Wonga 'Irresponsible' For Encouraging Students To Take Out High-Interest Loans
Short-term money lender Wonga.com has been branded "highly irresponsible" for encouraging students to take out one of its high-interest loans.
The National Union of Students (NUS) called on the company to immediately withdraw information on its website aimed at undergraduates.
The Wonga website contains details on student loans, and suggests that young people could take out one of their short-term loans for "occasional emergencies or unexpected events".
It says: "A student loan is fine to help you pay for your university and living costs, but what about those times when you're waiting on money to come in and you need to buy or pay for something unexpected now?
"There's a totally new way of borrowing money to see you through until your next cheque and it's called Wonga.
"A Wonga loan is essentially a short-term loan that can help you manage your cash flow - without having to extend an overdraft or credit card even further, or get a large student loan."
It adds: "Student loans are usually far cheaper than your standard personal loan. But there can be a downside - you potentially end up borrowing more than you need, while a nasty debt accumulates for your graduation that could take years to repay.
"With a Wonga loan the interest rate is much higher, but you only borrow it for a month and pay the loan back on a date that suits. For those occasional emergencies or unexpected events, it means you can carry on with life without a long-term debt that keeps accumulating."
The website does encourage students to minimise loans and budget their money.
But Pete Mercer, NUS vice-president, said: "It is highly irresponsible of any company to suggest to students that high-cost short-term loans be a part of their everyday financial planning.
"Students should think long and hard before choosing payday loans over any other form of borrowing, including government-backed student loans.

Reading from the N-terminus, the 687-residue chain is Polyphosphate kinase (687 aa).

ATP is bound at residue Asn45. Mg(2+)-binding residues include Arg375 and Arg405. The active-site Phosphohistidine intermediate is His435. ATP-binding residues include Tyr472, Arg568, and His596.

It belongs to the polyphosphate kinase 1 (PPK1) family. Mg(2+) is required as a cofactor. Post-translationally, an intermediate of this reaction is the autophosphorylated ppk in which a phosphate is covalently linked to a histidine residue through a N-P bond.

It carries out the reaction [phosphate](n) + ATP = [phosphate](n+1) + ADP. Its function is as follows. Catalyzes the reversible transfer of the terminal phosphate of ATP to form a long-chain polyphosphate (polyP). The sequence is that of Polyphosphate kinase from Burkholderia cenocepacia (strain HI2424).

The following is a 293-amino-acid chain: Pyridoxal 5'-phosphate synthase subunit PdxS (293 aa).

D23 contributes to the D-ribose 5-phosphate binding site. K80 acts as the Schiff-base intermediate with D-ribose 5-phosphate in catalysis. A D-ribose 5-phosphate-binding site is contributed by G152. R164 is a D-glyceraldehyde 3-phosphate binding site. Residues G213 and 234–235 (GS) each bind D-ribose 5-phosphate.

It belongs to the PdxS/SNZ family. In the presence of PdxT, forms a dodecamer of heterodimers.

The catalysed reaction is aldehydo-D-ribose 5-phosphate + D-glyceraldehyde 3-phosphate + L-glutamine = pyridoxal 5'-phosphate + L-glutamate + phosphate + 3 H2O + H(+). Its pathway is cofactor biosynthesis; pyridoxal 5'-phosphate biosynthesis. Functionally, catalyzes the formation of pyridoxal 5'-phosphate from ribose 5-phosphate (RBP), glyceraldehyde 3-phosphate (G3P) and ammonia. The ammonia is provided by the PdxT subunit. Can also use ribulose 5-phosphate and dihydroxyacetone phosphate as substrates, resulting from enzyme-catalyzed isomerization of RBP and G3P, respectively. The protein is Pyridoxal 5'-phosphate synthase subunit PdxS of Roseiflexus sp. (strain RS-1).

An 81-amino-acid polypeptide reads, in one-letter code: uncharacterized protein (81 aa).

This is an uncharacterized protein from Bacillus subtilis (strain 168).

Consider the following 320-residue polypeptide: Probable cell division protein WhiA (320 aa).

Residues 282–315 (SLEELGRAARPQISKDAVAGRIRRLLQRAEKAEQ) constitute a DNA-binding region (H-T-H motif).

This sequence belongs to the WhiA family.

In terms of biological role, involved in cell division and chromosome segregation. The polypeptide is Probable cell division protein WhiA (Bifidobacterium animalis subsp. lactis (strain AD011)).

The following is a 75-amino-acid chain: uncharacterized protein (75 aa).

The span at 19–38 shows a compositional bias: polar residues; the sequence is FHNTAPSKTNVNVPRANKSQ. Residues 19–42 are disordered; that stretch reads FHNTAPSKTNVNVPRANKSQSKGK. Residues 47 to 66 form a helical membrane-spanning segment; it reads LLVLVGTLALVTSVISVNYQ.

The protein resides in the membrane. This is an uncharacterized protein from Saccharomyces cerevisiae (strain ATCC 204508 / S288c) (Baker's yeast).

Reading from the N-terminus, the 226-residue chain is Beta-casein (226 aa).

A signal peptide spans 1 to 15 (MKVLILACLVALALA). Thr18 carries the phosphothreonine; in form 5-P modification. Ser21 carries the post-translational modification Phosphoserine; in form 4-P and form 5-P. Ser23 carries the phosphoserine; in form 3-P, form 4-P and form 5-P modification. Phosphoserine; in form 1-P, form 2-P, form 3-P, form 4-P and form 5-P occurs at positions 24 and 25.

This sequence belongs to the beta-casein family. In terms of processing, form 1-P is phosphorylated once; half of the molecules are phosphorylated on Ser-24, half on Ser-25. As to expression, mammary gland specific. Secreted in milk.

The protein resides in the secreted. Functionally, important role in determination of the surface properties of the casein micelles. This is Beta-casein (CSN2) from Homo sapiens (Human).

"If students are struggling to make ends meet there is often other support available, and anyone worried about their finances should talk to their students' union or financial advisers at their university.
"Wonga should immediately withdraw this predatory marketing, which contains information that appears to be inaccurate, and is aimed at financially vulnerable young people."
In a statement, Wonga said: "Students represent a tiny fraction of our customers and need to have a regular income, just like any customer, to be considered.
"Our decisions about any students who do choose to apply are based on the same rigorous checks we perform on all applications, but we do not believe working, adult students should be excluded from a popular credit option."
The company does not "actively target students in any way," the statement said.
"The two web pages in question are examples of the many search engine optimisation (SEO) pages on our site, which is essentially content covering all aspects of credit, designed to help our particular option appear in general internet searches for loans or credit.
"As for the content of those pages, we merely highlight the risk and high cost of unauthorised overdraft charges, plus the potential trap of long-term debt vs. a short-term solution."